This Sweet Corn Risotto in Corn Broth is a dish to celebrate the harvest and help make the transition from summer into fall easier.
This post contains affiliate links. Full disclosure is at the bottom of the article.
Looking for a delicious way to highlight sweet summer corn? Look no further: this Sweet Corn Risotto in Corn Broth is it. It’s not only brimming with crunchy-sweet golden kernels but also made with a broth created from the cobs. Why is that important? Sweet corn has a delicate flavor that can easily be muted by stronger flavors. Chicken broth or even regular vegetable broth would take over this risotto, and that would be a tragedy. In this recipe, you want the corn to be front and center to fully infuse the dish and transport you with its lovely, mellow taste.
This Sweet Corn Risotto is a dish to celebrate the harvest and help make the transition from summer into fall easier. Because the success of the recipe depends so heavily on the flavor of the corn, you should only use market-fresh corn or fresh corn (and cobs) you froze at the height of the season.
After making corn broth for the first time, you’ll undoubtedly want to make it again. In fact, I expect that you’ll swear never to throw corn cobs away again! If you don’t use them for this risotto, throw them in the pot next time you make chicken or vegetable soup. You’ll add another layer of flavor while making the most of something you probably previously discarded without a second thought. Clever!
For the corn broth: Break or chop the corn cobs in two. In a large pot, add the water, salt, garlic, and corn cobs. Bring to a boil, then turn the heat down to the minimum, cover, and simmer for 1 hour.
Discard the garlic cloves. Using tongs, pick up the cobs and scrape kernel bits still clinging to the cobs back into the pot. Don’t strain--you should end up with about 4 cups (1 L) of corn broth. Discard the cobs and keep the broth warm. If you’re making the broth in advance, store it in an airtight container and refrigerate for up to two days.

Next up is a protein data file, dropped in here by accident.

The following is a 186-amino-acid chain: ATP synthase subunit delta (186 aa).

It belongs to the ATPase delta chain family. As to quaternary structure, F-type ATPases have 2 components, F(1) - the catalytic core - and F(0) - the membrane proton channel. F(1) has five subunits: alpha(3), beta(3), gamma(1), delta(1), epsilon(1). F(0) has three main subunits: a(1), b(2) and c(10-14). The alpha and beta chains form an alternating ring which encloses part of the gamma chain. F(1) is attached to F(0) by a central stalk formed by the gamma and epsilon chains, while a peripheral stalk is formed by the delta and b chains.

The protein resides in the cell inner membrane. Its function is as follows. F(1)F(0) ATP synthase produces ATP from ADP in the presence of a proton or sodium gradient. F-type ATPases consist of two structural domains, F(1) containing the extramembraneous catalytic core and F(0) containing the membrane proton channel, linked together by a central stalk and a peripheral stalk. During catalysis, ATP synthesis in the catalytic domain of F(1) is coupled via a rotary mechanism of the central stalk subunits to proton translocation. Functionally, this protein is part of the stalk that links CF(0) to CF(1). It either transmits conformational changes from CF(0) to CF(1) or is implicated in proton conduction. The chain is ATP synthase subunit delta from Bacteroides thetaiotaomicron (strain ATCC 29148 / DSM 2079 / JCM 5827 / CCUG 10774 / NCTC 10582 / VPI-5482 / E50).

For the corn risotto: If you refrigerated the corn broth, pour it back into a saucepan. Warm over low heat until just simmering, then keep warm.
In a large, shallow pan, or in a round braiser, warm the olive oil over medium-low heat. Add the shallot and sauté until soft, about 3 minutes. Add the garlic and thyme leaves and cook, stirring, for 1 minute. Add the rice and cook, stirring, for 2 minutes. Add the white wine and simmer until the wine is absorbed. Turn the heat down to low, then add 1 ladleful of corn broth; stir until the broth is almost completely absorbed. Continue adding broth, one ladleful at a time, allowing each ladle to be absorbed before adding more. Risotto is perfectly cooked when it is tender with a little bite—stop adding broth once you reach that stage (you should have a bit of broth remaining.)
Add the butter and Parmigiano-Reggiano and stir vigorously, until melted and incorporated. Stir in the corn kernels and one more ladleful of corn broth. Taste and adjust seasoning, if needed. Remove from the heat, cover, and let sit for 5 minutes.
To serve: Divide the corn risotto between warm shallow bowls. Sprinkle with fresh thyme leaves and some freshly ground black pepper. Serve immediately.
You will have more kernels than you need for the risotto. Throw the remaining kernels into soups, fried rice, stir-fries, or salads, or store them in a large ziplock bag and freeze for later use.
Turn this risotto into a heartier--divine!—meal by top it with grilled shrimp, cooked crab, or lobster meat.
Tell me how you liked it! Leave a comment or take a picture and tag it with @foodnouveau on Instagram.
Disclosure Notice: This site is a participant in the Amazon Associates Program, an affiliate advertising program designed to provide a means for the site to earn fees by linking to Amazon and affiliated sites.
If you click on an affiliate link, I may earn advertising or referral fees if you make a purchase through such links, at no extra cost to you. This helps me creating new content for the blog–so thank you! Learn more about advertising on this site by reading my Disclosure Policy.